4. Advertise the Avoidable
Before your draft, come up with a list of players you absolutely despise. When the time comes for you to nominate a player, simply look at your list and pick a needless name. For example, those that are familiar with my "Bringin' the Noise" columns from last year know there is no single player I loathe more than the over-hyped Reggie Bush. Due to my incredible disdain for the sensationalized media love-child, there is no way I would bid for his services, but knowing most people would sell their souls to acquire him, he vaults to the top of my nomination list. In auctions this season, I've queued Bush very early just to see money fly out the window. On average, owners have paid a mind-blowing $42 for Bush. Since Deuce McAllister will again be the primary goal-line back in 'Nawlins, he'll likely score roughly two fantasy points-per-game less than Bush. Because Deuce's AAV is exactly half of Bush's, is the miniscule point per game disparity really worth an extra $21? By implementing a similar strategy, you can whittle down your opponents stacks and focus on the players you believe are destined for greatness.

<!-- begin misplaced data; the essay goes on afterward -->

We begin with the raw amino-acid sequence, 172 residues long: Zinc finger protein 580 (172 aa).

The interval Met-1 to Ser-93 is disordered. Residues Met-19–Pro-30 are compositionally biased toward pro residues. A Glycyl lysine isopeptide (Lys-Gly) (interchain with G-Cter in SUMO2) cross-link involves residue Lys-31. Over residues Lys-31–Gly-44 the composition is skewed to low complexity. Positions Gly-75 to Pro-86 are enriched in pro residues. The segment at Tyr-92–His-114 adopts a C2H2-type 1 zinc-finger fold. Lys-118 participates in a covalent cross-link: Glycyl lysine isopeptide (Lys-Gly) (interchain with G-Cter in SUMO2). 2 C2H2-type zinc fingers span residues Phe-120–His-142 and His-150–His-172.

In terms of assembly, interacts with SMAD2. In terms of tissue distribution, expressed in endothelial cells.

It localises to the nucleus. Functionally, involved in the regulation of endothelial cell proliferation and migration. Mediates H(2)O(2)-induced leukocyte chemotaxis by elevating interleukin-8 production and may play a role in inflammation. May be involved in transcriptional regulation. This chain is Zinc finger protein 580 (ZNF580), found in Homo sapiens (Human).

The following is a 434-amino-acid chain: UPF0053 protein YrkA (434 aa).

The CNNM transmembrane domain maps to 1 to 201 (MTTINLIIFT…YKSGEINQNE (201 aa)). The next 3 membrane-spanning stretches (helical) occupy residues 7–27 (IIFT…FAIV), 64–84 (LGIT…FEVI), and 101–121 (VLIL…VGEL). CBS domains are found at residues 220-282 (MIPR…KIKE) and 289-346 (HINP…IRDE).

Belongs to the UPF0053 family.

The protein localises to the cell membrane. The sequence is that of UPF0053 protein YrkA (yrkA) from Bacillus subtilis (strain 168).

5. Set a Ceiling
Look, we're all not Daddy Warbucks and have pockets lined with an endless flow of green. Before your draft, ask yourself what your spending maximum is for a specific player. Ideally, you want to win a player's services for roughly 80-to-90 percent of their perceived market value. Keep a cheat sheet of Average Auction Values (AAVs) handy to use as a budget guideline. is a fantastic site you can access this priceless information – and also implement it in mock drafts for free. Just remember auction drafts should be conducted like buying a new car. Even though the sticker price may look good, there is no way you would ever pay it.

6. Play the Patience Game, But Not for Too Long